Her father loved me, oft invited me,
Still questioned me the story of my life
From year to year—the battles, sieges, fortunes
That I have passed.
I ran it through, even from my boyish days
To the very moment that he bade me tell it,
Wherein I spake of most disastrous chances:
Of moving accidents by flood and field,
Of hairbreadth scapes i' th' imminent deadly
Of being taken by the insolent foe
And sold to slavery, of my redemption thence,
And portance in my travels' history,
Wherein of antres vast and deserts idle,
Rough quarries, rocks and hills whose heads
It was my hint to speak—such was the process—
And of the Cannibals that each other eat,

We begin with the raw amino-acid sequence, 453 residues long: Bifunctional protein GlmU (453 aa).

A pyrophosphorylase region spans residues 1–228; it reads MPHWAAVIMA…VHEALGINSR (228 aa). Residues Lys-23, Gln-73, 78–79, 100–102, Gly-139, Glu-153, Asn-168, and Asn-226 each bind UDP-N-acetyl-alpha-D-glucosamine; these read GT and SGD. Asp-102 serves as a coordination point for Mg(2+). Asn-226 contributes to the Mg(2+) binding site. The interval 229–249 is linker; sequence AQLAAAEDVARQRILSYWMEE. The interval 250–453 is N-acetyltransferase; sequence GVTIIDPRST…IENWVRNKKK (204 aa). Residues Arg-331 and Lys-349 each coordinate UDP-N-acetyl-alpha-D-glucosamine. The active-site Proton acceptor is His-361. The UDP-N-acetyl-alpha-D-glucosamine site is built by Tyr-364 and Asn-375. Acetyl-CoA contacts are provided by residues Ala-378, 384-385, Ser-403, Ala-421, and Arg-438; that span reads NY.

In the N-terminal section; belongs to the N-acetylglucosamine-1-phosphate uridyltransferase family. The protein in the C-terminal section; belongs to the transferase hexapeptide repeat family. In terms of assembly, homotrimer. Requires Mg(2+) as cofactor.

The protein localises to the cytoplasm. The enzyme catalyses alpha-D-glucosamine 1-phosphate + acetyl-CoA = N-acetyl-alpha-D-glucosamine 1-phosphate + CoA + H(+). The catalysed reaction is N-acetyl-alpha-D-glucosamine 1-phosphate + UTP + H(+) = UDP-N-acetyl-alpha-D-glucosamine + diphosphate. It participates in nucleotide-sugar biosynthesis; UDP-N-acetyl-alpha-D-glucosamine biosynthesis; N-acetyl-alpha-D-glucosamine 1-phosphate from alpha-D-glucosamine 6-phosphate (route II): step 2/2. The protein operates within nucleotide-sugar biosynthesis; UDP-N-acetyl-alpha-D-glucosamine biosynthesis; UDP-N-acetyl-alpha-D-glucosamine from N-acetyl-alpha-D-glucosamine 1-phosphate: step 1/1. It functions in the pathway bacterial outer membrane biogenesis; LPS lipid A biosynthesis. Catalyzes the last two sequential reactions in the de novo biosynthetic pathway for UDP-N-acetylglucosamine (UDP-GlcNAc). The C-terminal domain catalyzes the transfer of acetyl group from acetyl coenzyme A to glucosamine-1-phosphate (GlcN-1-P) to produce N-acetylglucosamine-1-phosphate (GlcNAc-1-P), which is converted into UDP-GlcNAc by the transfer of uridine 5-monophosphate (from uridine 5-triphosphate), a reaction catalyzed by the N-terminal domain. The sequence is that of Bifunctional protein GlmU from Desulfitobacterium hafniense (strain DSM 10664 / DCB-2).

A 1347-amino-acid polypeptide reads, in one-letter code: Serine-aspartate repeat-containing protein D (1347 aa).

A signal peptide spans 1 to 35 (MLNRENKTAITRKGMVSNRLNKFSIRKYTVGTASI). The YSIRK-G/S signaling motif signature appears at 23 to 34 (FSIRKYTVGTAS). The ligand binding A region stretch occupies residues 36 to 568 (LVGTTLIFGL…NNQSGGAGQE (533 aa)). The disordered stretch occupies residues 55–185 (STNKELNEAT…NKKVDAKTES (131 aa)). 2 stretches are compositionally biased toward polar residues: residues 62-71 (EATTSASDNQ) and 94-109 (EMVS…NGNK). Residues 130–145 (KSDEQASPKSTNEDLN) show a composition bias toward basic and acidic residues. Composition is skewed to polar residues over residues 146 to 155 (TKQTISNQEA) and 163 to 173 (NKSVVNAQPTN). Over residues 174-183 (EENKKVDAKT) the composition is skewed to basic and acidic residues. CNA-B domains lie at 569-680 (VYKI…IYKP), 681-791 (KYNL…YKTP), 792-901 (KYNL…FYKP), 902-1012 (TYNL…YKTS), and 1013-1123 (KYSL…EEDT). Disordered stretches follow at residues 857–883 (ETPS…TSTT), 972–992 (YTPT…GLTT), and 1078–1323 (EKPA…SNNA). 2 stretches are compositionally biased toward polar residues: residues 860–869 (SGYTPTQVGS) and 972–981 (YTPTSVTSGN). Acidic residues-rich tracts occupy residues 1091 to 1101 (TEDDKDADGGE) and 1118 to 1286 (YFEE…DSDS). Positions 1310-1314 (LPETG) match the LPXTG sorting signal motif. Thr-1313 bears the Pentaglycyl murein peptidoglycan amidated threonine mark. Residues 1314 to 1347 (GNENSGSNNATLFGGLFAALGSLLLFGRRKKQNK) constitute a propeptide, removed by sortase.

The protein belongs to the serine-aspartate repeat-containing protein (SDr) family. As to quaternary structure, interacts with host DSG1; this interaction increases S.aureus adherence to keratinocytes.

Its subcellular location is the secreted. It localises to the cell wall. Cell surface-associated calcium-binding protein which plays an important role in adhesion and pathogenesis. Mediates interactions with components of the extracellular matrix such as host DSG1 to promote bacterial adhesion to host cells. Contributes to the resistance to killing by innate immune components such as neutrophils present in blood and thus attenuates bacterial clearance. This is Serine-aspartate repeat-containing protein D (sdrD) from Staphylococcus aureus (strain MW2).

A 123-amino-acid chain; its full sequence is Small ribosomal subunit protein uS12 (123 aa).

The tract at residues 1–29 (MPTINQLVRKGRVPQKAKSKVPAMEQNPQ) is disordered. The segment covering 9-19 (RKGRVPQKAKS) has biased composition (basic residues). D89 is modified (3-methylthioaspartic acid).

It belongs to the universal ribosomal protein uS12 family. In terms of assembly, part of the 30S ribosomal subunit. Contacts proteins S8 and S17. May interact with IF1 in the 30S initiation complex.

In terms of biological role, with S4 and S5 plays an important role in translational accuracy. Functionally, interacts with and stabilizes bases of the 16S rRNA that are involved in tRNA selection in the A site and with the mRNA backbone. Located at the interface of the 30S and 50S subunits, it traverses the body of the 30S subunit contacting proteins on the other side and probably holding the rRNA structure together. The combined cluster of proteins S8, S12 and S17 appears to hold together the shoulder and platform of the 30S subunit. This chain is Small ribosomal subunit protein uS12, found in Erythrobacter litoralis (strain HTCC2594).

The Anthropophagi, and men whose heads
Do grow beneath their shoulders. These things to
Would Desdemona seriously incline.
But still the house-affairs would draw her thence,
Which ever as she could with haste dispatch
She'd come again, and with a greedy ear
Devour up my discourse. (1.3.149-174)
Othello presents himself as an exotic, exciting person who has travelled the world and seen "Cannibals," "Anthropophagi" (man eaters), and "men whose heads do grow beneath their shoulders." In his stories, Othello fashions himself into an adventurous and worldly man and it's this person that Desdemona fell in love with as she "devour[ed] up" Othello's stories with a "greedy ear."
We're also interested in what Othello's speech reveals about his new father-in-law, Brabantio. According to Othello, Brabantio "loved" him and "oft invited" Othello to tell stories about himself. It wasn't until Othello married Brabantio's daughter that the old man's xenophobia came to light.